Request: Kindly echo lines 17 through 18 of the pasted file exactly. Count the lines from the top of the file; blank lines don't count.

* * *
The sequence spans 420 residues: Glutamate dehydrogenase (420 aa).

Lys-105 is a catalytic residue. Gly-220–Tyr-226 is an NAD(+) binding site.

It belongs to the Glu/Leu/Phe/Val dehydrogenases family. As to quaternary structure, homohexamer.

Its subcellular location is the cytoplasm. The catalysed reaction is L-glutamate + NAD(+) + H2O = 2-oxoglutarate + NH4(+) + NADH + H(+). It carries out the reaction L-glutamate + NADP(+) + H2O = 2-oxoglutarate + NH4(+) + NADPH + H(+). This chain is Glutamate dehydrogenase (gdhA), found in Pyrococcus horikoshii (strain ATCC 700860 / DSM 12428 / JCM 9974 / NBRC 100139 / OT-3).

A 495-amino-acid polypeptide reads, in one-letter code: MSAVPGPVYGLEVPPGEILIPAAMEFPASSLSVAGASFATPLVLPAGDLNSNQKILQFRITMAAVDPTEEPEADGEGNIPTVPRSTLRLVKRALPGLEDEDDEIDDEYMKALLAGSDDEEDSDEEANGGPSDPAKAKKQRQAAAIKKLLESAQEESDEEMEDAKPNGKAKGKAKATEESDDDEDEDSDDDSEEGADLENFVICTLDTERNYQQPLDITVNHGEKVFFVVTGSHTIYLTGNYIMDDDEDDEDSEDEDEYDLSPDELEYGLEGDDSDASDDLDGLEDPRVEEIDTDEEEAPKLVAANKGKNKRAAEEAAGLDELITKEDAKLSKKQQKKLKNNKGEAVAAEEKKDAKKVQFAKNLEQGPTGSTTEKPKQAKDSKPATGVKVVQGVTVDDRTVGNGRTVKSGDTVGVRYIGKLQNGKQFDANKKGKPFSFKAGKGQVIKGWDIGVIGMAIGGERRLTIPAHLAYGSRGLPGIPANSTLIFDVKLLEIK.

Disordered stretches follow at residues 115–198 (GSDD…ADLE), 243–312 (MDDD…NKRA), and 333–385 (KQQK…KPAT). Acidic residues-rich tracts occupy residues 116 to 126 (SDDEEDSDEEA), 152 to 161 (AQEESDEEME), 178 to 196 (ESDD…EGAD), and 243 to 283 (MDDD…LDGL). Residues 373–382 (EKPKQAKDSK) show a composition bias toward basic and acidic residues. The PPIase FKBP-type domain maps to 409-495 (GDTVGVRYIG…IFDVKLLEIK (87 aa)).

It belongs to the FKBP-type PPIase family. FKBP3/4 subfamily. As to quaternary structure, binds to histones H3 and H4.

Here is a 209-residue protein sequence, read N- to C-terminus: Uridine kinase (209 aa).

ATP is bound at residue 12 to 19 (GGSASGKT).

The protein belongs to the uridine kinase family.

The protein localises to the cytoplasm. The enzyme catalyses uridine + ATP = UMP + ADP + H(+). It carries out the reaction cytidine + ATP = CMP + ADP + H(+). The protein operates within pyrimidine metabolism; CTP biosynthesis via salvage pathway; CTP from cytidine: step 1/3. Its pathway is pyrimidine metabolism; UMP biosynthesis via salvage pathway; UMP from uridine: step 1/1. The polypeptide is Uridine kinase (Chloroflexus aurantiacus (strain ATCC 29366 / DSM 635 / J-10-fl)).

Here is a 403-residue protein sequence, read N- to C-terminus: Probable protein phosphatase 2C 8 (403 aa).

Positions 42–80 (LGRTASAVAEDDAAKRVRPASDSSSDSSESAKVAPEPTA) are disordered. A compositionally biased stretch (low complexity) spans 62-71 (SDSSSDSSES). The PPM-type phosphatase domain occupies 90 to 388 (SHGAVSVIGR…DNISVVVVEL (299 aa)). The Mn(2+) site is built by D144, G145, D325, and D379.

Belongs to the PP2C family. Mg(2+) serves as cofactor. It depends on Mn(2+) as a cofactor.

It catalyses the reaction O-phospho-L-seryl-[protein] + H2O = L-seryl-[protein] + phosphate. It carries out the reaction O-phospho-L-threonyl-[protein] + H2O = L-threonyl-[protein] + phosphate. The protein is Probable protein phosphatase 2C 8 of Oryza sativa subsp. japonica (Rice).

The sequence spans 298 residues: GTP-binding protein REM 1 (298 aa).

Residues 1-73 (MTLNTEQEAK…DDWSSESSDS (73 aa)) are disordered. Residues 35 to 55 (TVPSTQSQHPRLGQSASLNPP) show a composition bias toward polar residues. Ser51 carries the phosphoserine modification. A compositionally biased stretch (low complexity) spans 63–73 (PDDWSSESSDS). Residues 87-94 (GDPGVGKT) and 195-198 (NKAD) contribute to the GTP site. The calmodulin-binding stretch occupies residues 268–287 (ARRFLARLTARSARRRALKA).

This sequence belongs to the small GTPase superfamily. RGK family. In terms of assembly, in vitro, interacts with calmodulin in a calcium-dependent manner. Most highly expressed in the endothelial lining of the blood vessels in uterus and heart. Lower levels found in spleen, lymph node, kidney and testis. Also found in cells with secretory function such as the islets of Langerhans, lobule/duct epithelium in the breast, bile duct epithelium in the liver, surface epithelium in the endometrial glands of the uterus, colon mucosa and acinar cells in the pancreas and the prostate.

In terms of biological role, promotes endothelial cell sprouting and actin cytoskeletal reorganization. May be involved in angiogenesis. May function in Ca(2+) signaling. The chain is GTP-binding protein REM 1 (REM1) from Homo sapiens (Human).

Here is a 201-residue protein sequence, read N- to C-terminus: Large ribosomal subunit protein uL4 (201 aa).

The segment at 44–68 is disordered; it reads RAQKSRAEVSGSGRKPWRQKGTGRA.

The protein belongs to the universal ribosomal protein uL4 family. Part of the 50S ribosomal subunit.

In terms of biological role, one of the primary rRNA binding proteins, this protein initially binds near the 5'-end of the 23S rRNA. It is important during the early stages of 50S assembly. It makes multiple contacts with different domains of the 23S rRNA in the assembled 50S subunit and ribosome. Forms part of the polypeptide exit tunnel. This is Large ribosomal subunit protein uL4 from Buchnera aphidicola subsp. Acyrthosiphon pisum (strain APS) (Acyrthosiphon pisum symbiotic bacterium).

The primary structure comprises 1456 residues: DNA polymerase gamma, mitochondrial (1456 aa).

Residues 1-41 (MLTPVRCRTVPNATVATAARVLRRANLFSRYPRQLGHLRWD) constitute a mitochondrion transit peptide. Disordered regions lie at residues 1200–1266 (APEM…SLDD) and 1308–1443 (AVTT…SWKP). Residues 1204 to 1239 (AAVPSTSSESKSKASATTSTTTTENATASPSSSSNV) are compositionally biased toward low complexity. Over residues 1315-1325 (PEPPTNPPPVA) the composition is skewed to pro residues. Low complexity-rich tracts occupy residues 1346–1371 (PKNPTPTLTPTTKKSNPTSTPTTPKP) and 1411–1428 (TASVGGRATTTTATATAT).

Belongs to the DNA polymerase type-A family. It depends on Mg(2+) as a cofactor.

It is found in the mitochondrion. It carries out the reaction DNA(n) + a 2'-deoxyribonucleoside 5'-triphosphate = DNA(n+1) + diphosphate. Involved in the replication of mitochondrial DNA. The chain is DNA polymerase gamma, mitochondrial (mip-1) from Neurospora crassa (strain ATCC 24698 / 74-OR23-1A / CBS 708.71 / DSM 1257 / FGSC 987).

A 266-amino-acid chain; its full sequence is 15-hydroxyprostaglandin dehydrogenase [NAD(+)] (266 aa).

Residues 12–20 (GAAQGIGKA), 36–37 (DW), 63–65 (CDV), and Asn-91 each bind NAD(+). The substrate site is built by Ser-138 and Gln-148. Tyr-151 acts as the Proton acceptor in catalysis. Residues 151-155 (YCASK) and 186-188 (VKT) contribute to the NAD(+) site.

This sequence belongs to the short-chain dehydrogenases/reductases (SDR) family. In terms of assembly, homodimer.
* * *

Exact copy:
Residues 1-73 (MTLNTEQEAK…DDWSSESSDS (73 aa)) are disordered. Residues 35 to 55 (TVPSTQSQHPRLGQSASLNPP) show a composition bias toward polar residues. Ser51 carries the phosphoserine modification. A compositionally biased stretch (low complexity) spans 63–73 (PDDWSSESSDS). Residues 87-94 (GDPGVGKT) and 195-198 (NKAD) contribute to the GTP site. The calmodulin-binding stretch occupies residues 268–287 (ARRFLARLTARSARRRALKA).

This sequence belongs to the small GTPase superfamily. RGK family. In terms of assembly, in vitro, interacts with calmodulin in a calcium-dependent manner. Most highly expressed in the endothelial lining of the blood vessels in uterus and heart. Lower levels found in spleen, lymph node, kidney and testis. Also found in cells with secretory function such as the islets of Langerhans, lobule/duct epithelium in the breast, bile duct epithelium in the liver, surface epithelium in the endometrial glands of the uterus, colon mucosa and acinar cells in the pancreas and the prostate.